Security alert raised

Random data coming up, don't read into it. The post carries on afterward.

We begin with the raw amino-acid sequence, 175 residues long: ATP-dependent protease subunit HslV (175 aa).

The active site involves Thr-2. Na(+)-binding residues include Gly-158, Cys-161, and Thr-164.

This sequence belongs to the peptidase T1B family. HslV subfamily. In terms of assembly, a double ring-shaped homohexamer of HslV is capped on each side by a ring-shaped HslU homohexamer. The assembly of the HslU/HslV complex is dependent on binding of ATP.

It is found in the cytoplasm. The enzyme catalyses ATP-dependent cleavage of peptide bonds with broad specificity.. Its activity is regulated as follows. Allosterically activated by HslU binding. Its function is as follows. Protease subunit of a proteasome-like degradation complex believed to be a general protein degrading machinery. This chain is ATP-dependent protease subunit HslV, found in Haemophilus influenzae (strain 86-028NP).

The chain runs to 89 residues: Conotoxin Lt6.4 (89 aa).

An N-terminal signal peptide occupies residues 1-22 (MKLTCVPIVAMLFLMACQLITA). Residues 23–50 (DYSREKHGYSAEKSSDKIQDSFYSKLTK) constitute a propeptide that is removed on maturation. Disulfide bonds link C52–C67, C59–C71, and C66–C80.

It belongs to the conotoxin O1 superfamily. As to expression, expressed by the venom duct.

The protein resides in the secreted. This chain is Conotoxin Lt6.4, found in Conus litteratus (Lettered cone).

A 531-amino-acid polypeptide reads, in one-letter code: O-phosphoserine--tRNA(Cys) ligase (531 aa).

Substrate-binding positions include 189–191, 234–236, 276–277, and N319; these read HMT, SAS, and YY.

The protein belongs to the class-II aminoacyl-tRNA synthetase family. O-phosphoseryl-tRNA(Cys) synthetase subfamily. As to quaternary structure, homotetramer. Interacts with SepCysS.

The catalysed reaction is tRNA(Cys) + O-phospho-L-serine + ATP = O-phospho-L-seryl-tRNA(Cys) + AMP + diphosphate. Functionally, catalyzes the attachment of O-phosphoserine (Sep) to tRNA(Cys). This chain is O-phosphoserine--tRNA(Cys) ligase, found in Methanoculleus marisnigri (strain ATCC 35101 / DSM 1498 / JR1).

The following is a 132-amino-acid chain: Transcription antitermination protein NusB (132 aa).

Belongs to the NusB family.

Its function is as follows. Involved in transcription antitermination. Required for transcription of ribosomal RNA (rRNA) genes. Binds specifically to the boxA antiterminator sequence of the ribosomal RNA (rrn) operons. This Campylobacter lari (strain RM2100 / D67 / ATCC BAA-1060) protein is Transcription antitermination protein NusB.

The past week’s terrorist attacks in neighboring Turkey have prompted Greece to beef up security, moving step-by-step toward the level of preparedness that will be in place for the Olympics. Security at Athens International Airport has been increased, with passengers and luggage being searched thoroughly. Also, major security measures are being taken at the Athens metro, which is expected to carry 1.5 million passengers daily during the Olympics. Already, security patrols in the subway system have been doubled and it is also under guard when not in operation. The initial terrorist attacks on two synagogues in Istanbul last Saturday had prompted more stringent security measures around possible targets such as the Israeli Embassy, business interests and people. Thursday’s attacks led to intensified measures, such as the closure of streets around the UK and US embassies. «All the airport’s services and security authorities are in full readiness and prepared to contribute to the work of the police, who have undertaken the central planning,» an airport source told Kathimerini. «Everything is being done on the basis that Athens Airport is considered one of the world’s safest, as it is the hub which constitutes the first impression of pre-Olympic Greece.» Metro authorities are planning to introduce 20 mobile sensors for explosive and chemical materials (they have bought five already), alarm systems for breaches of ventilation shafts and tunnels, and special security supervision centers which will monitor hundreds of surveillance cameras. In addition, 24,000 gas masks will be bought. The metro’s central control system at Syntagma Station will be fortified, with bullet-proof windows and secure doors, along the Bank of Greece’s guidelines. Fifty company employees will undergo three months of training to deal with security issues and another 300 will be hired from a security firm for the Olympics. Palm-reading scanners will allow employees access to especially sensitive areas. All the preparations are expected to be completed within a few months. A major shortcoming is the lack of a central system for detecting chemicals. Although Israeli specialists had completed a study of sensitive areas by May 2003, Olympic security organizers have not provided the details to the metro operators (AMEL). Although AMEL officials say it is too late to put it in place, they might still have time to put sensors in air vents.